Kotkai has a capacity for up to 20,000 people and lies at the foot of the Durand Line Mountain in a semi-desert area. Administration, refugee registration, health and warehouse areas will be ready tomorrow. The camp is divided into four sectors that will each have a community center, a school and a playground for the children. A mosque and a market have also been planned on the site.

Each refugee family will be responsible for pitching its own tent, if possible. Formal registration will take place in the camp the day after arrival. The plan is to transfer 500 Afghans daily from Jalozai and another collection point in Peshawar.

In Iran, meanwhile, UNHCR is readying relief supplies which are to be part of a humanitarian aid convoy scheduled for early next week for the northwest Afghanistan town of Herat. UNHCR plans to send 2,000 pieces of plastic sheeting and 10,000 blankets to help cover the needs of some of the more than 200,000 internally displaced people living in camps in Herat. The convoy is being organised jointly with the Iranian Red Crescent Society along with other UN agencies. UNHCR staff in Mashad, in northeast Iran, will be loading the supplies onto trucks from our stockpiles there. Next week's convoy will be the second humanitarian convoy to Herat from Mashad. It will also be the first time that UNHCR has sent in supplies from Iran since the United Nations withdrawal of international staff from Afghanistan. Plans are for UNHCR staff to escort the relief convoy from Mashad to Iran's main north-eastern border crossing at Dogharoun, more than 250 kms away. Distribution of the supplies is being discussed with other partners in the operation to ensure the supplies get to the most needy displaced people in Herat. According to the Iranian Red Crescent Society (IRCS), whose staff escorted the first convoy to Herat on 29 October, there is a pressing need for plastic sheeting, blankets and warm clothing for the displaced population as winter approaches.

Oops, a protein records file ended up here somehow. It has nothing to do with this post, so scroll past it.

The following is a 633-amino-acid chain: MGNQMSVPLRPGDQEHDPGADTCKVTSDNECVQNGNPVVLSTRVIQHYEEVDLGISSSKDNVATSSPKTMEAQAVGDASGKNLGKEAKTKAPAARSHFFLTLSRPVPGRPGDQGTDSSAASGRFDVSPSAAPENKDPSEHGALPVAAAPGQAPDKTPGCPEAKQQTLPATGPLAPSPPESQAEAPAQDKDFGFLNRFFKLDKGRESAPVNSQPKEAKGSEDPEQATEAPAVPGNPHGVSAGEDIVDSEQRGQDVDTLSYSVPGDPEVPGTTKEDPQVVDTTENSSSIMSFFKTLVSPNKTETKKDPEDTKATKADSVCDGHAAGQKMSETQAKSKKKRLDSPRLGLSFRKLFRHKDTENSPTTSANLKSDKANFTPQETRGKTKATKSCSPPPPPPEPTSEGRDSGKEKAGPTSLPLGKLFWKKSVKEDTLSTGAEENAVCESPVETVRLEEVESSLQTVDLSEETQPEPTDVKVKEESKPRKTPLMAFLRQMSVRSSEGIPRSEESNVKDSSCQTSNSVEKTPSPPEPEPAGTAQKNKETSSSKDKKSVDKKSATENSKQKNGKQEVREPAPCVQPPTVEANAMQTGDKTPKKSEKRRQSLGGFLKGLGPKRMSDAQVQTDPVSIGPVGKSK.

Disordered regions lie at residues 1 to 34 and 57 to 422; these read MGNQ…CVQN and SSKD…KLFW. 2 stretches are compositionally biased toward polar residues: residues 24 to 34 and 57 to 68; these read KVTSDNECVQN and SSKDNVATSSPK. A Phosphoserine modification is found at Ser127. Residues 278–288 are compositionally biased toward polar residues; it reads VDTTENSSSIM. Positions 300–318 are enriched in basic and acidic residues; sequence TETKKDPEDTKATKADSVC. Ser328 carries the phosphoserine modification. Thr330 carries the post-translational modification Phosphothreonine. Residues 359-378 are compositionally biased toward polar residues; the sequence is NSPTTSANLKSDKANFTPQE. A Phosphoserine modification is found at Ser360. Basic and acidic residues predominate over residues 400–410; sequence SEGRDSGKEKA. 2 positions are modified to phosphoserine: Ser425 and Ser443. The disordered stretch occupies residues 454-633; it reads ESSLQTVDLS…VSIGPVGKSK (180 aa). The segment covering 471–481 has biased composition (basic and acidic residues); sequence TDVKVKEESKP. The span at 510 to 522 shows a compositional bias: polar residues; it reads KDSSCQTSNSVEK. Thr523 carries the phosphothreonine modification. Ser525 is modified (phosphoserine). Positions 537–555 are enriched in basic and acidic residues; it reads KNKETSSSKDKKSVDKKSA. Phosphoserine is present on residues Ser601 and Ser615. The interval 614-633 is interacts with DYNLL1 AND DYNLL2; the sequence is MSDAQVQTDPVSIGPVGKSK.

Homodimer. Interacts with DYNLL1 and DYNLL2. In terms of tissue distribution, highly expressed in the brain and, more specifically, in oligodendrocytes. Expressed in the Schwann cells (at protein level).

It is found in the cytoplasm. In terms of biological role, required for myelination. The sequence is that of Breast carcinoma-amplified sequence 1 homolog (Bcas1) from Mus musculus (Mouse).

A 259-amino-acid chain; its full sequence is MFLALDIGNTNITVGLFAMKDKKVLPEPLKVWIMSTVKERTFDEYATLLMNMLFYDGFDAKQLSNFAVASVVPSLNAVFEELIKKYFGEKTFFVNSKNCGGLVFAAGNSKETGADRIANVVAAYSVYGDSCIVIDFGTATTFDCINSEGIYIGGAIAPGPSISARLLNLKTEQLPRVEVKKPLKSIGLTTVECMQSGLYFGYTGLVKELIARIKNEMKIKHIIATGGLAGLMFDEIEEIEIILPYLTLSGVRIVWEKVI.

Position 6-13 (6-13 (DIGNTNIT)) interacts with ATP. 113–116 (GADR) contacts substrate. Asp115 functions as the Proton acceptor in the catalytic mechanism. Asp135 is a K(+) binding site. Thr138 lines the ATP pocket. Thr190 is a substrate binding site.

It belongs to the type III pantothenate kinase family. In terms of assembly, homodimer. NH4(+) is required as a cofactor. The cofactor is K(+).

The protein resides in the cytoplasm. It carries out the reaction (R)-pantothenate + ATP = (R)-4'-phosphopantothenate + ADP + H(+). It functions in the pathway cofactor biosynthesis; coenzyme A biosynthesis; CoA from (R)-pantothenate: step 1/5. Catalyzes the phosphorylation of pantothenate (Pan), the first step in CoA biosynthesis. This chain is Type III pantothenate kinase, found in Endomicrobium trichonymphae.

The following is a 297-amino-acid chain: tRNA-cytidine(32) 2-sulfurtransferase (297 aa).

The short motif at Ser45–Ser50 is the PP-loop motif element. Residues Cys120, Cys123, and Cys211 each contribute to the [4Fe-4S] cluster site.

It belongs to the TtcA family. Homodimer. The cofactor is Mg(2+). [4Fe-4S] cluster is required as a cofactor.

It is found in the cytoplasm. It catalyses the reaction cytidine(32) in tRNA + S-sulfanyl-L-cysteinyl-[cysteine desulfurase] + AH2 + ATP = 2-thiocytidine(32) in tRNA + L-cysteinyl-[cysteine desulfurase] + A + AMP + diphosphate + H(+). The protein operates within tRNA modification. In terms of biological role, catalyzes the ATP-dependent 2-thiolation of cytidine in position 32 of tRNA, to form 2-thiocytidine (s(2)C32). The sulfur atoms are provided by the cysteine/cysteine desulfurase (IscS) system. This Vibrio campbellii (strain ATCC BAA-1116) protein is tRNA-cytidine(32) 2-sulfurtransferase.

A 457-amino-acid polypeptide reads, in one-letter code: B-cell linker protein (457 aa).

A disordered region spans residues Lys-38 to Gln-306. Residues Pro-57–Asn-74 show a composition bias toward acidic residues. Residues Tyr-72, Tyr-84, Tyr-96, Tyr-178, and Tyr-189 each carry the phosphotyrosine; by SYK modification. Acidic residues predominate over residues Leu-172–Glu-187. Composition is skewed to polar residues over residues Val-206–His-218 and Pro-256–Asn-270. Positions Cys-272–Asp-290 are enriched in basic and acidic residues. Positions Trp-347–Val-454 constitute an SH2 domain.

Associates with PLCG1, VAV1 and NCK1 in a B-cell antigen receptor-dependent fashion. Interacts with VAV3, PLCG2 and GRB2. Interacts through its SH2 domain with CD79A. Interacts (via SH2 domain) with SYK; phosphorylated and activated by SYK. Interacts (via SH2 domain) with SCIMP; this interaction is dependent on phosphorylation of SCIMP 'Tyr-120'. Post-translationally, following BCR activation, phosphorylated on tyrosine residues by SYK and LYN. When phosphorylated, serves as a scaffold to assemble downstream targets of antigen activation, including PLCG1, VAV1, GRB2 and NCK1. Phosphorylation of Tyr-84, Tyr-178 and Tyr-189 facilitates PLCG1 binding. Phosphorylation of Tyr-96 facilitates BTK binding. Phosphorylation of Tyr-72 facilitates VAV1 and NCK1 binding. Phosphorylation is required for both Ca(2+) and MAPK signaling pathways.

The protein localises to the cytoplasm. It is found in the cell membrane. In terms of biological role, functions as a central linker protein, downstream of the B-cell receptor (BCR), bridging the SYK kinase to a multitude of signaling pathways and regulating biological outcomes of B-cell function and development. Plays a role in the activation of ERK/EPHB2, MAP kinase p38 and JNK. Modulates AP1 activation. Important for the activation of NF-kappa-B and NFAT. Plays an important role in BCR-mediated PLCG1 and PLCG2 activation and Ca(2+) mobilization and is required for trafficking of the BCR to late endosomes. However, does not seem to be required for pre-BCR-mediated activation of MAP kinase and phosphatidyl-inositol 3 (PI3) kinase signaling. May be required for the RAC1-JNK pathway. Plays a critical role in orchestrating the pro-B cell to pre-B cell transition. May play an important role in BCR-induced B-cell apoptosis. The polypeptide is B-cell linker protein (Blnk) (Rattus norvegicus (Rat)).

2) Flood damage at Kakuma Camp in Kenya

Aid workers at Kakuma camp in northeastern Kenya are continuing urgent work under overcast skies to provide new shelter for thousands of refugee families left homeless by heavy rains last week. UNHCR staff said this morning that the unprecedented weather that destroyed more than 7,000 family shelters and left two refugees dead has moved out of the area, but that they are racing to re-house refugees as more rain threatens.

Two young Somali boys drowned in the floods that swept through the area last week. They were apparently caught by rising waters as they crossed a riverbed from one part of the camp to another.